Now, that is remarkable only in that in the past 10 years, I’ll bet I have only made green chili five times. That means once every two years. A half bushel. What was I thinking?
But I walked into the market and the smell of green chilies being roasted hit me like Mohammad Ali hit Joe Frazier. Float like a butterfly; sting like a bee. There is absolutely nothing that smells as good to me as the smell of chilies being roasted. And I grew up in a bakery. Cinnamon rolls fresh out of the oven is a close second.
The problem with buying a half bushel of roasted chilies is that then a) you have to get them home; and b) you have to clean them.
(A) isn’t so bad because, well, see above. I LOVE the smell of roasted green chilies. I will admit to you, however, that my little yellow bug still has the lingering smell of green chilies, and it’s been five days. But, see above, so I don’t mind. The grandkids wrinkled their nose a bit, however. But they’re used to Nana’s eccentricities so they let it go. When I made a comment yesterday, Kaiya said, “But Nana, it smells good.” Ah, a girl after my own heart.
(B), however, is another story. They simply must be cleaned. And if you’re going to clean any, you might as well clean them all and be done with it. Now, if you read my sister Jen’s blog post from last week, she referred to the job of cleaning roasted chilies as “ghastly.” I have to disagree with that assessment. I actually find that I fairly enjoy cleaning them. If the chilies are roasted correctly, the charred skin should simply slide off. Then you just open them up, discard the stem, scrape out the seeds with your gloved hand, and rinse. Boom.
And the chilies I purchased were roasted perfectly, so the charred skins slid off like a snake shedding its skin. The problem was in the sheer number of chilies. I filled 16 little quart bags with cleaned chilies just awaiting a visit to the “green chili hot tub.”
My back hurt from bending over the sink for what turned into a two-hour job.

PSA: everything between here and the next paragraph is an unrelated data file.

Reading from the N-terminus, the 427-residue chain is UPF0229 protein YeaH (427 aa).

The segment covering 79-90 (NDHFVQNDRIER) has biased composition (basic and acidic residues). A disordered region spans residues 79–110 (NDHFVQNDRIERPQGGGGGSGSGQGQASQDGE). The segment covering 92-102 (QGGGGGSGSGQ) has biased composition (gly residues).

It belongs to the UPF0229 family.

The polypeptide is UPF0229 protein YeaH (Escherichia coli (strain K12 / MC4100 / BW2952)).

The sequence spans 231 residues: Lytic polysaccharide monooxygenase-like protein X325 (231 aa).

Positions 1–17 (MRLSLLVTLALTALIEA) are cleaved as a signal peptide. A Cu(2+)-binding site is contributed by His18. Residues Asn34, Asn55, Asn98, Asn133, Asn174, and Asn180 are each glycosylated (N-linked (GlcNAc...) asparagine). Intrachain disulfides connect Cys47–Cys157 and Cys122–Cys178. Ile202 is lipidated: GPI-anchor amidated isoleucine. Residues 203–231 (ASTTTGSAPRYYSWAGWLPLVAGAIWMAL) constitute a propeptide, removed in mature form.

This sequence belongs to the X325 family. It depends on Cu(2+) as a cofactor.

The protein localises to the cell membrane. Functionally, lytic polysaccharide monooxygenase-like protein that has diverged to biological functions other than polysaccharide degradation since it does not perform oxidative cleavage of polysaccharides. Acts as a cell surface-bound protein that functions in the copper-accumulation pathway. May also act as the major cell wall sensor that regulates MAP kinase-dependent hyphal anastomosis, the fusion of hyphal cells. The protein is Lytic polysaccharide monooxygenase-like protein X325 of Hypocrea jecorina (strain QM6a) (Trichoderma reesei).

But once it was done and I had my 16 little bags of chilies, I divided them up – four bags for Jen (who actually DOES make green chili), four bags for our son Court (who actually DOES make green chili), and eight bags for me (who actually only makes green chili once every two years. But I paid for them and cleaned them, so get over it.)
As I’ve done every time I have purchased roasted green chilies, I vow that I am going to make green chili more often. It’s not rocket science, and both Bill and I LOVE good green chili. This time I mean it.
No, I really do.
My niece Maggie has begun to take over her mom’s role of being the preparer-of-all-food-Mexican. And the thing is, she actually has Mexican ancestry instead of only Swiss and Polish.
Here is Maggie’s recipe for green chili.
Chili Verde Con Cerdo (Green Chili with Pork), courtesy food.com
2-3 lbs pork roast
2 T. cooking oil, lard, or bacon grease
1 large onion, chopped
1 head garlic, minced
6 T. flour
1 15-oz. can tomatoes, drained
2 c. diced green chilies
3 large tomatillos, husks removed and coarsely chopped (optional)
2-4 t. jalapenos (optional, depending on heat of green chilies)
5 c. water or chicken broth.
2 T. ground cumin (or to taste)
2 T. chili powder (or to taste) (optional)
1 t. salt
Simmer roast in a large pan until meat is tender and removes from the bone easily. (You can also use diced pork, or pork cube steaks cut to bite size pieces, browned in the pot with the onion and garlic before adding the rest of the ingredients).
Cool meat enough to handle. Cube cooked pork into bite size pieces.
Process half of the green chilies until smooth.
Add onions and garlic; sauté until tender but not brown. Stir flour into the onion, garlic and fat until flour absorbs the oil or fat. Add broth or water. Cook and stir until mixture comes to boil and is slightly thickened.
Add cubed meat, drained tomatoes, chopped tomatillos, all of the green chilies and jalapeños if desired (taste first). Add the spices a little at a time until you get the taste you like, bringing to a simmer before each addition.
Simmer for at least 1 hour (longer if you can afford the time), stirring occasionally to prevent it from sticking to the bottom of the pan.
If you want more of a stew type chili, add cubed potatoes 20 minutes before serving; serve with warm tortillas.
Nana’s Notes: Maggie cooks her pork shoulder in the crockpot instead of on the stove top. The meat is always very tender and her chili is delicious.